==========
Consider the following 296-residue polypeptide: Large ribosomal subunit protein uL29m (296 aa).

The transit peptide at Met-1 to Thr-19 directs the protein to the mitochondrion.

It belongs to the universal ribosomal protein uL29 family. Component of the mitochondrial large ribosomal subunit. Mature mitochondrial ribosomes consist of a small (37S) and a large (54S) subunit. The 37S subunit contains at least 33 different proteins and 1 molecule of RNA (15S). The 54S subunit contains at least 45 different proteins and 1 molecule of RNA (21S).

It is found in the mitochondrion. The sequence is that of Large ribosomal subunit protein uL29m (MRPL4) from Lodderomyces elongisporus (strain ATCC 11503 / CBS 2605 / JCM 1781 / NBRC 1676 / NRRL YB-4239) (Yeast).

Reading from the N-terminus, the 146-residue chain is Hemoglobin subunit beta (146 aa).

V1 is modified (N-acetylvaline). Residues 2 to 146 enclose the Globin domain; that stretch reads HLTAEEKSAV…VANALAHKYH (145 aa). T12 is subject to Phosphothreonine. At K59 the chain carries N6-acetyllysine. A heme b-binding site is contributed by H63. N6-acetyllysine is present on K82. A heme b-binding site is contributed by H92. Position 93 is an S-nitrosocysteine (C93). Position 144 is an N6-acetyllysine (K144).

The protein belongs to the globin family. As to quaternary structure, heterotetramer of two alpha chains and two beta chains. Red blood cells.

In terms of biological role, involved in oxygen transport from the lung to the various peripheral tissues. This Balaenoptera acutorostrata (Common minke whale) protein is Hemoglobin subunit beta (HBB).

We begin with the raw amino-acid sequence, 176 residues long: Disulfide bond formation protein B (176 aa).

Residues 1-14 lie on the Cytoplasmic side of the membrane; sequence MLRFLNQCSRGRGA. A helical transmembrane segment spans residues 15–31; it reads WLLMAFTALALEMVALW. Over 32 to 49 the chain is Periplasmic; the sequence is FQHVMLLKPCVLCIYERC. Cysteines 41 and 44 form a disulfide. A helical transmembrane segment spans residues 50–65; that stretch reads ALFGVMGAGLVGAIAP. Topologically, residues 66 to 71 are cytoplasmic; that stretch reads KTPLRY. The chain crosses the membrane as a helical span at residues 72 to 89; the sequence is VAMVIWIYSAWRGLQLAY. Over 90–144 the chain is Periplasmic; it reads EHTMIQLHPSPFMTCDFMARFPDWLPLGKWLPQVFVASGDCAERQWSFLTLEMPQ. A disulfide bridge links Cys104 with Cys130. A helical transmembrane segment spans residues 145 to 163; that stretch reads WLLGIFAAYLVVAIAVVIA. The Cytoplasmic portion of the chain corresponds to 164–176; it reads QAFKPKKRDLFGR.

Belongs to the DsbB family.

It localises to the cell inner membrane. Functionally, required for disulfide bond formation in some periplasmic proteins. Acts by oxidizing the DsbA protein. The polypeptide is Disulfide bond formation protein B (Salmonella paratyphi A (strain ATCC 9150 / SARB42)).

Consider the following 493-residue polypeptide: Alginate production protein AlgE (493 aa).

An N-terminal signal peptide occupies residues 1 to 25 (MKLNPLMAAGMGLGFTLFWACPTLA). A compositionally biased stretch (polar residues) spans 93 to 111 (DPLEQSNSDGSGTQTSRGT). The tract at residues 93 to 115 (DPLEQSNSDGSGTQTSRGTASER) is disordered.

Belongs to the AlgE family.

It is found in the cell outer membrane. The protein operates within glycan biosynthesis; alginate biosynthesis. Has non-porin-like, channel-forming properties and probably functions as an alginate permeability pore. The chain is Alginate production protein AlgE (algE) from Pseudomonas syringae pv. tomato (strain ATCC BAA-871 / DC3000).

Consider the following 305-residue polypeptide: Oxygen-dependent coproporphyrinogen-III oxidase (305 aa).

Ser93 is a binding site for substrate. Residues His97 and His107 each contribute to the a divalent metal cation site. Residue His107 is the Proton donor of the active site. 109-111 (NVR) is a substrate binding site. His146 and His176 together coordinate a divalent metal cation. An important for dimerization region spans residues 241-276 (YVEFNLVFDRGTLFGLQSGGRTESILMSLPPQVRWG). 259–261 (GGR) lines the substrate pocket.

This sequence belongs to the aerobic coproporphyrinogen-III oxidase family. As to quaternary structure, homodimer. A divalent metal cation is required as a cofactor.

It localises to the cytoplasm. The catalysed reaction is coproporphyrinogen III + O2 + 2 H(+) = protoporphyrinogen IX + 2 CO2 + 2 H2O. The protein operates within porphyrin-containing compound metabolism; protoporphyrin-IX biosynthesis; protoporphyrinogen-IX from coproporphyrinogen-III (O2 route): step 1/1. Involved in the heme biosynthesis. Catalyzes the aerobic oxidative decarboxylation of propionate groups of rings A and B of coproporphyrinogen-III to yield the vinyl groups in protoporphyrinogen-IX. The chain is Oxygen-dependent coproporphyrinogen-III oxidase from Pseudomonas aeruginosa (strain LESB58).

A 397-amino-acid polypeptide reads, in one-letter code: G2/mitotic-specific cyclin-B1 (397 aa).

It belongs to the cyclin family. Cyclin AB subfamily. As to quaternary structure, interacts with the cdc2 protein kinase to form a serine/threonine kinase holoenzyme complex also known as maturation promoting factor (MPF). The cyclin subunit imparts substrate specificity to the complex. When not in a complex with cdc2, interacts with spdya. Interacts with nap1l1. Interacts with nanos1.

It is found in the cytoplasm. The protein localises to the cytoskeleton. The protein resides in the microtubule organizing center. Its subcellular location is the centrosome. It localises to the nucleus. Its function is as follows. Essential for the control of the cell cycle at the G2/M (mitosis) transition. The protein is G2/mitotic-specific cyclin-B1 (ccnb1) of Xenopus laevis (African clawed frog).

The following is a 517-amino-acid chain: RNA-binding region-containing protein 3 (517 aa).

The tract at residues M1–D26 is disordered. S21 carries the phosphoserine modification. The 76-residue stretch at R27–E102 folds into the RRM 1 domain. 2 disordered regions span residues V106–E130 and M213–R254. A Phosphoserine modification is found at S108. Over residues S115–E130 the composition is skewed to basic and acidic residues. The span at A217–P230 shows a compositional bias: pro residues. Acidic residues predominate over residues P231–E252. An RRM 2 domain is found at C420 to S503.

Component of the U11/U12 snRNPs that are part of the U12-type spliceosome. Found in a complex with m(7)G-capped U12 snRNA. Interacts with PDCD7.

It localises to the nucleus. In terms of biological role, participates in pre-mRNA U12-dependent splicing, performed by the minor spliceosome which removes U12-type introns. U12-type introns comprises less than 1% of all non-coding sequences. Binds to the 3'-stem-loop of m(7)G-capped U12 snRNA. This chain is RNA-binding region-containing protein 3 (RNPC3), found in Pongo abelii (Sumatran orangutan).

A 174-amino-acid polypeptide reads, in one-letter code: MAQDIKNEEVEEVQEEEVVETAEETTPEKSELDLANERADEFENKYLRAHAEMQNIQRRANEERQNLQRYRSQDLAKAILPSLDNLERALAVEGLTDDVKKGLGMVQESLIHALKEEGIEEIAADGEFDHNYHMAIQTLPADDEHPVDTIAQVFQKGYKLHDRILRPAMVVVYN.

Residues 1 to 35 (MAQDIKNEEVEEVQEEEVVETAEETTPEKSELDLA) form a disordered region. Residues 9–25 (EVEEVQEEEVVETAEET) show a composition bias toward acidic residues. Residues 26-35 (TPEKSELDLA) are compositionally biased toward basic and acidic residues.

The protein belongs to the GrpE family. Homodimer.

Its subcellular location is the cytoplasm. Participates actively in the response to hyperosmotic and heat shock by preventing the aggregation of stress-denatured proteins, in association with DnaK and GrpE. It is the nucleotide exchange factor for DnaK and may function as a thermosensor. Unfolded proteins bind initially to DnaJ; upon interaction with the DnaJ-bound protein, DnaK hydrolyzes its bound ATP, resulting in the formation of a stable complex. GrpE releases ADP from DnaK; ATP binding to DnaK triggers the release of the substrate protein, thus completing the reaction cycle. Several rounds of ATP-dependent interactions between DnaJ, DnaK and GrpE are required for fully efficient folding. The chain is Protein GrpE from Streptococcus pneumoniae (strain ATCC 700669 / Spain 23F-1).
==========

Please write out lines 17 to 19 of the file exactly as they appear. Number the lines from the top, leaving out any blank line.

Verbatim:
Consider the following 305-residue polypeptide: Oxygen-dependent coproporphyrinogen-III oxidase (305 aa).

Ser93 is a binding site for substrate. Residues His97 and His107 each contribute to the a divalent metal cation site. Residue His107 is the Proton donor of the active site. 109-111 (NVR) is a substrate binding site. His146 and His176 together coordinate a divalent metal cation. An important for dimerization region spans residues 241-276 (YVEFNLVFDRGTLFGLQSGGRTESILMSLPPQVRWG). 259–261 (GGR) lines the substrate pocket.

This sequence belongs to the aerobic coproporphyrinogen-III oxidase family. As to quaternary structure, homodimer. A divalent metal cation is required as a cofactor.